Spain defy turbulence to make World Cup semis

Spain were plunged into turmoil when 15 players refused to feature under coach Jorge Vilda, but less than a year later they are in the Women’s World Cup semi-finals for the first time.

It is a remarkable turnaround for Vilda and a squad that is not even at full strength in Australia and New Zealand because of the very public disagreement.

Moreover, there were hints even coming into the World Cup that all was still not well in the Spain camp. Perhaps they are still not.

But Vilda’s side stuck together to defeat the 2019 runners-up the Netherlands 2-1 in extra time and will face Sweden in the last four on Tuesday.

Even on the eve of Friday’s game against the Dutch in Wellington there was no escaping the turmoil which had threatened to torpedo Spain’s World Cup in the past year.

“The team is united,” Vilda said, asked by a Dutch journalist to comment.

“We have a group that competes and they are all fighting for the same objective, and they are very motivated.”

– Row explodes –

Discontent between players on the one side and the Spanish football federation (RFEF) and Vilda on the other had been brewing for some time.

In September 2022 the situation exploded — 15 of the squad emailed the RFEF to say they did not want to be considered for selection, citing their “emotional state”.

They were unhappy with numerous things: the atmosphere around the camp, Vilda being too strict and the team’s lack of success under the coach since his reign started in 2015.

The players also objected to travel arrangements and organisation behind the scenes, but the bulk of their complaints were aimed at the 42-year-old Vilda.

The RFEF backed the coach however and he omitted the protesting players for friendlies against Sweden and the United States, which Spain drew and won respectively.

Indeed, including at this World Cup, Spain have lost just twice in 17 matches since the mutiny broke out, validating the RFEF’s stance and strengthening Vilda’s position.

When Vilda named his squad for the World Cup, three of the 15 protesting players were selected — Aitana Bonmati, Mariona Caldentey and Ona Batlle, all at Barcelona.

They had stepped down from their position, ostensibly satisfied that sufficient improvements had been made in the areas the players demanded.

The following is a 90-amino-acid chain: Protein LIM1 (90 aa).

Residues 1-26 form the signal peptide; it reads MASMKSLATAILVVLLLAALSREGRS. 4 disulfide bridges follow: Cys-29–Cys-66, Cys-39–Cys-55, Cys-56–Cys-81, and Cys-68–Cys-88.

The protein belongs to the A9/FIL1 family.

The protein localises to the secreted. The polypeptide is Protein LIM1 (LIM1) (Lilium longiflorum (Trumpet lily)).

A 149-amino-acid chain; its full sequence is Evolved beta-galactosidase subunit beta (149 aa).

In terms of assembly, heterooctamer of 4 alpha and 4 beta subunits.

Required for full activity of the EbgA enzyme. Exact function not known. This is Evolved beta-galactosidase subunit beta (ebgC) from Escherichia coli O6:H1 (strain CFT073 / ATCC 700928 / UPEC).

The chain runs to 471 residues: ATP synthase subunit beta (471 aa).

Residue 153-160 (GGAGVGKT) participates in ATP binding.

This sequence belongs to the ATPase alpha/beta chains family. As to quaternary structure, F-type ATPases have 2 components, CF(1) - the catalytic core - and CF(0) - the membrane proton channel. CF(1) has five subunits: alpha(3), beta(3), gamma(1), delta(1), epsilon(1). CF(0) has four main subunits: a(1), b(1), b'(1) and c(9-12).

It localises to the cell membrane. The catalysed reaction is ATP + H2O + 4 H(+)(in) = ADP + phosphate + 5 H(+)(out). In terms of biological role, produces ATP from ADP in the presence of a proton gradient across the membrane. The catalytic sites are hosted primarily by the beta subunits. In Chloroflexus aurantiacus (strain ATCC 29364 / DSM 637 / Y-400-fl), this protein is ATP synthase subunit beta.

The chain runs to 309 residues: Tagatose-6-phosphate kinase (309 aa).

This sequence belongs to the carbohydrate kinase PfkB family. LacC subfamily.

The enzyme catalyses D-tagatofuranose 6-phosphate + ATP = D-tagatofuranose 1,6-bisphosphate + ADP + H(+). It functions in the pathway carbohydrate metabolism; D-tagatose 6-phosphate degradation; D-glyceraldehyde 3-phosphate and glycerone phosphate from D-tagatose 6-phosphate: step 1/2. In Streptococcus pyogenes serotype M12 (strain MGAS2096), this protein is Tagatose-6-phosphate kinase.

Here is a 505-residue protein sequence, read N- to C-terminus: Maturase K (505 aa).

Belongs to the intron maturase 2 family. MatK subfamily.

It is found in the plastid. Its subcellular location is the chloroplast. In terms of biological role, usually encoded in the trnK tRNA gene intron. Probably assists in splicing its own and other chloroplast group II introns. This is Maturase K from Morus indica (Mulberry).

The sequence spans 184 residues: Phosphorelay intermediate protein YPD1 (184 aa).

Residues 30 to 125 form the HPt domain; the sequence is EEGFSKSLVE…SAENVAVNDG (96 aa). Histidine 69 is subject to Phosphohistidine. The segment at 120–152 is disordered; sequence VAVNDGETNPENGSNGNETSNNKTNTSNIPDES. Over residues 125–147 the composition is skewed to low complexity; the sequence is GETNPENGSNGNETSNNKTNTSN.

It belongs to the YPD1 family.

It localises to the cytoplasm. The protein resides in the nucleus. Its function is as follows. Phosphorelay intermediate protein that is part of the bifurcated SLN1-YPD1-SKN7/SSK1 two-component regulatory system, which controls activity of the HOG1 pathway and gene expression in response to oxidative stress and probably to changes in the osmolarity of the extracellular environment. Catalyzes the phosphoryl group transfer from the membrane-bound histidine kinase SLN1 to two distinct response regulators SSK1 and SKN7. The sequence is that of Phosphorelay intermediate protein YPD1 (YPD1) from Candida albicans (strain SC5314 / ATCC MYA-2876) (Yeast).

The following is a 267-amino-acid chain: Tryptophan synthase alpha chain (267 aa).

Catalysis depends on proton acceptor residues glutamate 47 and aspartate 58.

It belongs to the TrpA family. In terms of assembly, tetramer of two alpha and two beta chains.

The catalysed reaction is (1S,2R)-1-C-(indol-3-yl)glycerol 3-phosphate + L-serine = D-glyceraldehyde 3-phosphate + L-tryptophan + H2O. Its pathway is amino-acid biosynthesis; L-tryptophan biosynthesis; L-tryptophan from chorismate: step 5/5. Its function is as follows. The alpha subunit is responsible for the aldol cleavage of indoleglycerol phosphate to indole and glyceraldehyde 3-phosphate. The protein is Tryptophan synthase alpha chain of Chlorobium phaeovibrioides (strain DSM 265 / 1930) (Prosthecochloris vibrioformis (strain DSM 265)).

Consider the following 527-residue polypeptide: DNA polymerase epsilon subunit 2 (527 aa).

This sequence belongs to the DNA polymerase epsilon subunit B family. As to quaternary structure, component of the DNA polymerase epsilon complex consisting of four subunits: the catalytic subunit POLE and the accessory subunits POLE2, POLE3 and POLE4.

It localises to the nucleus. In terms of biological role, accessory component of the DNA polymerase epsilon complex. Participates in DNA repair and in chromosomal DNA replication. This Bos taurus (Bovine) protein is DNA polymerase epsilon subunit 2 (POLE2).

But the absence of another Barcelona trio in Patri Guijarro — who struck twice as they won the Champions League — Mapi Leon and Sandra Panos were all expected to hurt Spain.

In the build-up to the World Cup, Vilda said that the conflict was “practically resolved”.

But refusing to return, Mapi Leon said: “I can’t go back, there has to be changes.”

– ‘Total confidence’ –

It is testament to Spain’s depth of talent that at this World Cup they have shrugged off the loss of some top players, and a 4-0 defeat in the group stage to Japan, to reach the last four.

Even more so because two-time Ballon d’Or winner Alexia Putellas has barely made any impression at the tournament as she struggles to recover form and fitness following a serious knee injury.

The likes of Jennifer Hermoso, Alba Redondo and Bonmati have all excelled, while teenager Salma Paralluelo showcased her talent with her classy winner against the Netherlands after coming off the bench.

Vilda has made full use of his 23-player squad, ensuring there is fierce competition for places while also keeping players fresh as they get towards the business end of the tournament.

Ahead of their quarter-final with the Netherlands, a second Dutch journalist attempted to poke Vilda and captain Ivana Andres into a reaction.

The reporter put it to Andres that a strength of the Netherlands team was that the players liked their coach Andries Jonker and asked if she had the same fondness for Vilda.

Andres and Vilda had a brief chat away from the microphone — probably to ensure she had understood the translation of the question correctly — and smiled.

“We have an excellent relationship with Jorge, we have total confidence in him,” she answered.

“I believe we are a team — not only the players, but the technical staff.

“We all have shared responsibility: if we win, we all win, and if we lose, we all lose.”



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